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Effective: Spring 2011
GEOG 2HUMAN GEOGRAPHY4 Unit(s)

Advisory: Advisory: Demonstrated proficiency in English by placement as determined by score on the English placement test OR through an equivalent placement process OR completion of ESLL 25 & ESLL 249.
Grade Type: Letter Grade, the student may select Pass/No Pass
Not Repeatable.
FHGE: Social & Behavioral Sciences Transferable: CSU/UC
4 hours lecture. (48 hours total per quarter)

Student Learning Outcomes -
  • Use maps, graphs and/or Geographic Information Systems (GIS) to analyze and interpret data and draw valid conclusions
  • Place contemporary developments in cultural, historical, environmental and spatial context.
  • Analyze relationships between humans and the natural world in which they live.
  • Discuss patterns of population growth and change around the world.
Description -
The cultural geographic landscape. Study of the human population from origins to the present with an emphasis on the future. Examination of population densities, migrations and settlements; races, languages and religions; patterns of land use and major environmental perceptions and problems. Analysis of energy, mineral, and food resources and how cultures utilize them.

Course Objectives -
The student will be able to:
  1. Use maps, graphs, and/or Geographic Information Systems (GIS) to analyze and interpret data, and draw valid conclusions.
  2. Examine contemporary developments in a cultural, historical, environmental and spatial context.
  3. Analyze relationships between humans and the natural world in which they live.
  4. Discuss patterns of culture and population growth and change around the world.
Special Facilities and/or Equipment -
When taught as an online distance learning section, students and faculty need ongoing and continuous Internet and Email access.

Course Content (Body of knowledge) -
  1. Use maps, graphs, and/or Geographic Information Systems (GIS) to analyze and interpret data, and draw valid conclusions.
    1. Utilize and explain the methodology through which Geographers examine the world.
    2. Discuss the importance of place
    3. Explain the interdependence of Geographic Scales
  2. Examine contemporary developments in a cultural, historical, environmental and spatial context.
    1. Describe the field of Geography
    2. Examine the effects of globalization
    3. Discuss current events in their geographic context
  3. Analyze relationships between humans and the natural world in which they live.
    1. Evaluate the Geography of economic development
    2. Discuss agriculture and food production
    3. Analyze transportation, communication and trade networks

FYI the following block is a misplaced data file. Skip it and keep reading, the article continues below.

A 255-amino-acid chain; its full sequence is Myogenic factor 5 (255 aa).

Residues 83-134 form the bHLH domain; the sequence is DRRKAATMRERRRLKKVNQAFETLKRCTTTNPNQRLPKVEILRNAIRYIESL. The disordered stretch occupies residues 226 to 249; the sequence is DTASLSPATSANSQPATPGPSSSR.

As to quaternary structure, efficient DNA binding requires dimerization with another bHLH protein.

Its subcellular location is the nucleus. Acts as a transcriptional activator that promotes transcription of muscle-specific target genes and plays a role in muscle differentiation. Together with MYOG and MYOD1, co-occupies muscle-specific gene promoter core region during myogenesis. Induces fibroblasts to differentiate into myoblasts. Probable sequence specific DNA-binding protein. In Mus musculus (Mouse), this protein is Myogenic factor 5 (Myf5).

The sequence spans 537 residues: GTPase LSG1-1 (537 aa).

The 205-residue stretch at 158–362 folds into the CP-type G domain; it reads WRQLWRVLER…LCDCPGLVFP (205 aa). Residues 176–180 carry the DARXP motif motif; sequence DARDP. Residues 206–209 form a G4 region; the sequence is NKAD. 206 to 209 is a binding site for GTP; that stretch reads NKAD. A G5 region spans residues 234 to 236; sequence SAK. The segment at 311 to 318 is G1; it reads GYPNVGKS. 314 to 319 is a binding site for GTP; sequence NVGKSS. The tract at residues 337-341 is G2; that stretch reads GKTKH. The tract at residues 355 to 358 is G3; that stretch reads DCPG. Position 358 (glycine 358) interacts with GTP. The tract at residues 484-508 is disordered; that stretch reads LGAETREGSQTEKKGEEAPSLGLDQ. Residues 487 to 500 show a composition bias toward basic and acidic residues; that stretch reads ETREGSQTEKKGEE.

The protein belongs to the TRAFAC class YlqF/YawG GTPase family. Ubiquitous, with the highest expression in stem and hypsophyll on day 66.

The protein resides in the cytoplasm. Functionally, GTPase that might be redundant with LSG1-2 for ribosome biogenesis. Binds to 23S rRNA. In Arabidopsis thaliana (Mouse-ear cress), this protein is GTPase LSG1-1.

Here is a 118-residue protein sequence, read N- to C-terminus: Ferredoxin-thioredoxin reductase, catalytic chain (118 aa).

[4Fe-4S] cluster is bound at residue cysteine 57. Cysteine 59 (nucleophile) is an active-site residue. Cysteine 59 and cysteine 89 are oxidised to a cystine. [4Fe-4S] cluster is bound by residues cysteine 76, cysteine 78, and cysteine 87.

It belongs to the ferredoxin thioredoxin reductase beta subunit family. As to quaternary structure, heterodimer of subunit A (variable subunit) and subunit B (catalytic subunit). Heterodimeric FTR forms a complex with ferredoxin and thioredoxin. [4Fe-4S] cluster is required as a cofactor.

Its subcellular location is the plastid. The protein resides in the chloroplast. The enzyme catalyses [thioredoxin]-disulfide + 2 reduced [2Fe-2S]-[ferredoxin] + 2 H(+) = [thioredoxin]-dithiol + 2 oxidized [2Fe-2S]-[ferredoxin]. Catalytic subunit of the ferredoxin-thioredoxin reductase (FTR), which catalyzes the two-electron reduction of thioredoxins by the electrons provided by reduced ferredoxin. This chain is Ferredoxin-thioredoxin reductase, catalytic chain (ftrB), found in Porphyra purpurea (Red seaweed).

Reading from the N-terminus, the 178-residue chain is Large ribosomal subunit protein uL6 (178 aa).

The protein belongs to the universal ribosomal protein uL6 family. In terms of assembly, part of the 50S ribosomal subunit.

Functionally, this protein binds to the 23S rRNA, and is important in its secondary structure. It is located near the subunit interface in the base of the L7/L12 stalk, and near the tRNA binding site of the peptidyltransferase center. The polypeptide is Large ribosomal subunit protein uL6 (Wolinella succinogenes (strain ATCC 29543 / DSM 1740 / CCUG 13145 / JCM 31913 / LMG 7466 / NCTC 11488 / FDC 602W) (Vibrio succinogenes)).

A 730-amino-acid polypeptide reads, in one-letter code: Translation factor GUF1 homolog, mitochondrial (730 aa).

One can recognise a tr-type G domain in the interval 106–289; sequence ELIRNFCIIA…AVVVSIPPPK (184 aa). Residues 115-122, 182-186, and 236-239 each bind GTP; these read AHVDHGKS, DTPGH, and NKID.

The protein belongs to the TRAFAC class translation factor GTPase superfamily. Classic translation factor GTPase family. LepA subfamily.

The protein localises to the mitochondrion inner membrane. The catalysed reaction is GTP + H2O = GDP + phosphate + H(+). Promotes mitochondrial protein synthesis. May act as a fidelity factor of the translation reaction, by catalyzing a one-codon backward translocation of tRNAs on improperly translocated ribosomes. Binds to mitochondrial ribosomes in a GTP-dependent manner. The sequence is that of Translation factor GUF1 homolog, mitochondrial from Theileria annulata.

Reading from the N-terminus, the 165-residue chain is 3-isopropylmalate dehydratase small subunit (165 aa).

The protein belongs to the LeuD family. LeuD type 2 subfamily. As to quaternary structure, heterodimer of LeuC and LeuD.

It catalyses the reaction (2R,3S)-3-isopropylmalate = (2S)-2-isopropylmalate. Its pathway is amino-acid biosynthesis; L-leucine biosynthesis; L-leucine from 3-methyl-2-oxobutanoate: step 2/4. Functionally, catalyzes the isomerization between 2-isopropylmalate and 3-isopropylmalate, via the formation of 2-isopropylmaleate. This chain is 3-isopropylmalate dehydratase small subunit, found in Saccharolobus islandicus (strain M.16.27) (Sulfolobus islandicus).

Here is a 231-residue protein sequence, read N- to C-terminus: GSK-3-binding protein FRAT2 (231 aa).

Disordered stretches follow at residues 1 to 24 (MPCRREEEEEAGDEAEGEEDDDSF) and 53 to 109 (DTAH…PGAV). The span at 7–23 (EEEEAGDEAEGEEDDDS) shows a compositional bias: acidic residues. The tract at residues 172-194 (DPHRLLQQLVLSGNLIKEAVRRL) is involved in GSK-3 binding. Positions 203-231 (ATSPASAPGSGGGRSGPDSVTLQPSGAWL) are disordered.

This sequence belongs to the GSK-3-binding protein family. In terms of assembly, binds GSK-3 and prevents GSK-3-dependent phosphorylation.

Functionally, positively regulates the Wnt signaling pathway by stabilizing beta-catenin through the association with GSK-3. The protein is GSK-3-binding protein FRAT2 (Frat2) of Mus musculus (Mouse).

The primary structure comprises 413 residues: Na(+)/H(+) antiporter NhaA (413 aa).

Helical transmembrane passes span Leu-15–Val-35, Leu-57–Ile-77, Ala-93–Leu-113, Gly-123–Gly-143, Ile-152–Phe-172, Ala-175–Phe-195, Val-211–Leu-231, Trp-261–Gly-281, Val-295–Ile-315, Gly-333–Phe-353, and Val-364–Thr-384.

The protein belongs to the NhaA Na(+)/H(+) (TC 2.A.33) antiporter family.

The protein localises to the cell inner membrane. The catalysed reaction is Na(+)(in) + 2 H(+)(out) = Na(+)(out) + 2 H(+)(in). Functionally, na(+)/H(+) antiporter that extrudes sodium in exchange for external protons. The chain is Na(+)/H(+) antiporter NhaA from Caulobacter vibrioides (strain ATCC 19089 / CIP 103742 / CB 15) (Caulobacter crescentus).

4. Explain the relationship between nations and states
    5. Classify urban Geographies
    6. Describe the natural world
      1. Fundamentals of climate.
      2. Fundamentals of landforms.
      3. Patterns of vegetation.
      4. Soil and water distributions.
    7. Discuss human habitat regions.
      1. Dry environments
      2. Temperate regions
      3. Cold regions
      4. Mountainous regions
  4. Discuss patterns of culture and population growth and change around the world.
    1. Define culture
    2. Examine global and local patterns of culture
    3. Evaluate culture and population change in terms of major geographic concepts including diffusion, sequent occupance and regional complementarity
    4. Explain globalization and cultural change
    5. Describe global population distribution
    6. Discuss birth rates and death rates
    7. Define demographic transition theory
    8. Discuss migration
Methods of Evaluation -
  1. Quizzes.
  2. Papers and projects involving critical thinking and analytical oral and/or written skills including consideration of events and ideas from multiple perspectives.
  3. Midterm(s) examinations and a comprehensive final examination.
Representative Text(s) -
Fellmann, J.D, A. Getis, and J. Getis. Human Geography, 11th ed. New York, New York: McGraw Hill, 2010.

Disciplines -
Geography
 
Method of Instruction -
Lecture, Discussion, Cooperative learning exercises, Oral presentations.
 
Lab Content -
Not applicable.
 
Types and/or Examples of Required Reading, Writing and Outside of Class Assignments -
  1. Read assigned chapters in the text and answer end of chapter questions
  2. Papers and projects involving critical thinking and analytical oral and/or written skills including consideration of events and ideas from multiple perspectives utilizing tools relevant to the discipline such as maps and Geographic Information Systems (GIS)